ANZAC Reflection from King Island

I recently visited King Island, Tasmania, for the 10th Anniversary of the openning of the new All Saints Anglican Church building. The previous one was destroyed by fire.

BCA Missioners, Revd Rod & Chris Oldfield, are heavily involved in Island life and ministry. Amidst my visit with Services of Confirmation and the 10th Anniversary Celebrations, hospital visits, a 90th birthday, buying King Island cheese for Church Office and home; Rod mentioned his new blog! – Just shows that there is time for everything! 😉

Rod’s blog article on ANZAC Day has a King Island connection due to war photographer, Damion Parer, who had strong links with King Island.

Damien Parer recognised the danger to our nation of being complacent. Even with the imminent that Japan entering the war presented: life went on in Australia in relatively comfortable and most people did not realize the danger they were in or what the soldiers were going through. Damien gave his life warning people and filming scenes struggle the soldiers faced that was going on to preserve their freedom and safety.

Rod Oldfield also reflects on the phrase, “Lest we forget” – where have those words come from and why are they used on War memorials.

It comes from a poem written by Rudyard Kipling to commemorate Queen Victoria’ Diamond Jubilee is 1897. Kipling recognized that England was in some danger. All Empires when they rise in wealth and power tend to begin forgetting about God and boasting about their own efforts to achieve greatness.   The Recessional:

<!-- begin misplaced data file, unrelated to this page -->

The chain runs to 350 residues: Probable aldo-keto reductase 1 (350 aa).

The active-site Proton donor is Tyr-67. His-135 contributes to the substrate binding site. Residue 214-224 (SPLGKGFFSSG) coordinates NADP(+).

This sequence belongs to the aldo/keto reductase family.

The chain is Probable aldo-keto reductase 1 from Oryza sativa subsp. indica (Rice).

God of our fathers, known of old… Lord of our far-flung battle line… Beneath whose awful hand we hold Dominion over palm and pine… Lord God of Hosts, be with us yet, Lest we forget–lest we forget!

The tumult and the shouting dies… The Captains and the Kings depart… Still stands Thine ancient sacrifice, An humble and a contrite heart. Lord God of Hosts, be with us yet, Lest we forget–lest we forget!

The ancient sacrifice Kipling speaks of is God’s own sacrifice of himself upon a cross.

Rudyard Kipling also recognized a different sort of complacency (to that of Damion Parer) … and the need to remind people of the danger they were in when they forgot about God and took their good fortune for granted.

Each generation seems can become complacent, there is a constant need for the world to be reminded that there is one who is ultimately responsible, one who one day we will all need to stand before and give an account to … God.

For the full and fascinating ANZAC Reflection from Rod Oldfield, ANZAC Day: Damion Parer.

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